The Halal Food Authority says the market is growing and punching above its weight. "Muslims make up 3% of the population and yet 10% by value of meat sales are halal," says HFA audit and inspection manager Saqib Mohammed. "The number of clients we are accrediting annually is going up by about 10%, with 40 accredited this year."
The core halal market is still dominated by specialist butchers but this is slowly starting to change. When Mintel put out its last report on halal food in 2002, supermarket halal sales were valued at a tiny £400,000. Over the past few years, the market has expanded, however, with Asda and Tesco in particular introducing dozens of new halal butchers' concessions in their stores across the country.
Asda is planning to double the number of National Halal Food concessions from 10 to 20 in the near future and Tesco is considering a National Halal expansion after recently opening counters in two stores. National Halal chief executive Muhammed Yaqoob believes there is capacity to support 50 such concessions within three years and is in talks with other supermarkets, including Sainsbury's and Morrisons.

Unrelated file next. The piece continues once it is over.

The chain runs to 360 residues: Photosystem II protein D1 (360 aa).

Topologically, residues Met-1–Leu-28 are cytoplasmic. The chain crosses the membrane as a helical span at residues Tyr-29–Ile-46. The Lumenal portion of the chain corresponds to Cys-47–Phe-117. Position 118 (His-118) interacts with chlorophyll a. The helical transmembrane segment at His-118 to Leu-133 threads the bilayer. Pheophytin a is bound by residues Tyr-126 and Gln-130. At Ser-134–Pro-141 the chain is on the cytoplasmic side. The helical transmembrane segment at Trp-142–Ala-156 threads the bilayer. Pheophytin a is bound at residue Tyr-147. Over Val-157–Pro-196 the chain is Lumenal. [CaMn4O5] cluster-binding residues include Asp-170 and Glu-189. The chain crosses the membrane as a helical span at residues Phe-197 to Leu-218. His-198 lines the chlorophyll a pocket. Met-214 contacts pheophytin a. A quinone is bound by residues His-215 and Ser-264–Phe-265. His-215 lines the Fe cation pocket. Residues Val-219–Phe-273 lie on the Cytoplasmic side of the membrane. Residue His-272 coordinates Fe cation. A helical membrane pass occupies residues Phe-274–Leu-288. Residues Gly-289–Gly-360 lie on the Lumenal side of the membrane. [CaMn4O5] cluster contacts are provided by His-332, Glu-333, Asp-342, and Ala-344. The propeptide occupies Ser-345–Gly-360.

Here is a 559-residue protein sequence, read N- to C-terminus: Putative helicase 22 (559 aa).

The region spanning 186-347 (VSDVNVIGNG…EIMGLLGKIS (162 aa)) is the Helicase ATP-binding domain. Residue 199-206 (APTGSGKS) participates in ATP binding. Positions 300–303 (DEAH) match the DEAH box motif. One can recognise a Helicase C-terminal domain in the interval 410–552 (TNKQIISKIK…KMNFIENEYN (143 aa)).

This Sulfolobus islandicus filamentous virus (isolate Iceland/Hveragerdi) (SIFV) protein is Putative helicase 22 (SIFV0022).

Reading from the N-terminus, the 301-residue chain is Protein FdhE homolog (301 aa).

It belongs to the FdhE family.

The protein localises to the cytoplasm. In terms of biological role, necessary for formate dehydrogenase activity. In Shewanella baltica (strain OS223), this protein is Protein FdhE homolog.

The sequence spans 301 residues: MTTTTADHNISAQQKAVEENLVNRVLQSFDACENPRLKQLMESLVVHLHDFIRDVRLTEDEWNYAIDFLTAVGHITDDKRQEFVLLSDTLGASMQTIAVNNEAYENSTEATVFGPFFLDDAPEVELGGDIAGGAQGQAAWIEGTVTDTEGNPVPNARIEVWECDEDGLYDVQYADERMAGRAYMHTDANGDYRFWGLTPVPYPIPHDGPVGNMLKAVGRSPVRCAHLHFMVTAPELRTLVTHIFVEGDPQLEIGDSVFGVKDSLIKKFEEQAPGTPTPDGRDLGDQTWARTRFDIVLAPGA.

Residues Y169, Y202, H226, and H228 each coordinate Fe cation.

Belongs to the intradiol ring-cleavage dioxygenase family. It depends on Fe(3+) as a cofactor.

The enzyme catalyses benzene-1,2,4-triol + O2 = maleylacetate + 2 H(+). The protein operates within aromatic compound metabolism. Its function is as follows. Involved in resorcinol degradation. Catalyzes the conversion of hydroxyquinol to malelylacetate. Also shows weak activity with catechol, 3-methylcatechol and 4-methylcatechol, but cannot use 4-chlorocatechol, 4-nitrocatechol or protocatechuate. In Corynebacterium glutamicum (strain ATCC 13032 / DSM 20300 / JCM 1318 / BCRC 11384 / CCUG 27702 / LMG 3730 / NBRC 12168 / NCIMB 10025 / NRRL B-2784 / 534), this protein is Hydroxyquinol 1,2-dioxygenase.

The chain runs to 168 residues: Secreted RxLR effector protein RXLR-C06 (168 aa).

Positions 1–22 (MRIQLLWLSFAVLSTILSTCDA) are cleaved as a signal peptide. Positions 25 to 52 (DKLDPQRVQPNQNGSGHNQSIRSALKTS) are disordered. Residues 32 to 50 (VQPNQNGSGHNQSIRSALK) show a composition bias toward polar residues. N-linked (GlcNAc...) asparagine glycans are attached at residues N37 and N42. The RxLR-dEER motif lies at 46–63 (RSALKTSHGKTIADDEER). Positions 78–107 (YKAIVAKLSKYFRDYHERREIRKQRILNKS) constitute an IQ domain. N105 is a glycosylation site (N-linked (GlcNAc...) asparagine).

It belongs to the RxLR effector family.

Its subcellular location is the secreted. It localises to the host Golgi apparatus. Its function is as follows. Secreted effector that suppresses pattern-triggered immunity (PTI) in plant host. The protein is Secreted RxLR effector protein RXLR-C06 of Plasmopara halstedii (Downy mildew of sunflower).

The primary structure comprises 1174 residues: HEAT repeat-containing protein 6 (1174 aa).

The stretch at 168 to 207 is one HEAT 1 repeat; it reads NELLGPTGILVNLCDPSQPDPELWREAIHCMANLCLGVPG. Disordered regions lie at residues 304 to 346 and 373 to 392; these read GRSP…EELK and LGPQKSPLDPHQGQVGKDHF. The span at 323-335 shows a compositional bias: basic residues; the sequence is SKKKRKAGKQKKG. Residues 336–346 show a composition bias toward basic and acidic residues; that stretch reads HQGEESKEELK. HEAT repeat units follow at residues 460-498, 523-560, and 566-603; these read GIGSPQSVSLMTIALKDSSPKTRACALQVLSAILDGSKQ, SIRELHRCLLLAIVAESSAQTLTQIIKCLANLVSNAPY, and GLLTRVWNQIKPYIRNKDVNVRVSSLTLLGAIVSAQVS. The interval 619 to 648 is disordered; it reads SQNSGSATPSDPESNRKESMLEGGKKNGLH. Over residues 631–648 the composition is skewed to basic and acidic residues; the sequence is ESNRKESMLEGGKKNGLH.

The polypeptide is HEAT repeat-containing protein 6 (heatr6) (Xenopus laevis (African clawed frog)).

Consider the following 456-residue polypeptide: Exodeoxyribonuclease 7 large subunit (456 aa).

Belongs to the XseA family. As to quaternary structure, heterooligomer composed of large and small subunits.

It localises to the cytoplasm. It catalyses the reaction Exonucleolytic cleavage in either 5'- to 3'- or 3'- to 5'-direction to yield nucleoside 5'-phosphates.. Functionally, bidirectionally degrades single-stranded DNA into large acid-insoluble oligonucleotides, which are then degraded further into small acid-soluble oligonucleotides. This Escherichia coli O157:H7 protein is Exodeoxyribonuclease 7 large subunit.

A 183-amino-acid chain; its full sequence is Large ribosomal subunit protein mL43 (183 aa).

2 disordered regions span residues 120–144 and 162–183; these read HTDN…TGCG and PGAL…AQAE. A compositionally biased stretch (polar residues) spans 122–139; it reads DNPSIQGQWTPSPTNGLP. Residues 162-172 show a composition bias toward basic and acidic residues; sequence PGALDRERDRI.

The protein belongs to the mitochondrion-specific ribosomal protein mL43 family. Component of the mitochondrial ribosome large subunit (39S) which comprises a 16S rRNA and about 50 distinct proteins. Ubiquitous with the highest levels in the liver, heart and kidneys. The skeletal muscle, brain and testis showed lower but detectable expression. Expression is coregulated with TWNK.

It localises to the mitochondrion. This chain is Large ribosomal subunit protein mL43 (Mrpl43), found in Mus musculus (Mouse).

Asda has also taken advantage of local expertise at its Hounslow store, opening a concession run by local halal butcher Haji Baba in September. There is scope to open more concessions in the coming months, it believes.
Category growth is not just being driven by meat sales. Major brands with an eye to the Muslim market from Polos, Galaxy and Fisherman's Friend to Quorn have ensured they now have a halal mark on their products to denote the absence of any non-halal ingredients.
Asda, meanwhile, is trying to appeal to British Asians with a very British halal offer. "We've been working with a company called Halal Kitchen for the past few months, offering sandwiches and ready meals," says Cathryn Ramsden, customer planner of Asda's emerging markets team. "These ready meals are British-style dishes like shepherd's pie and sausage rolls."
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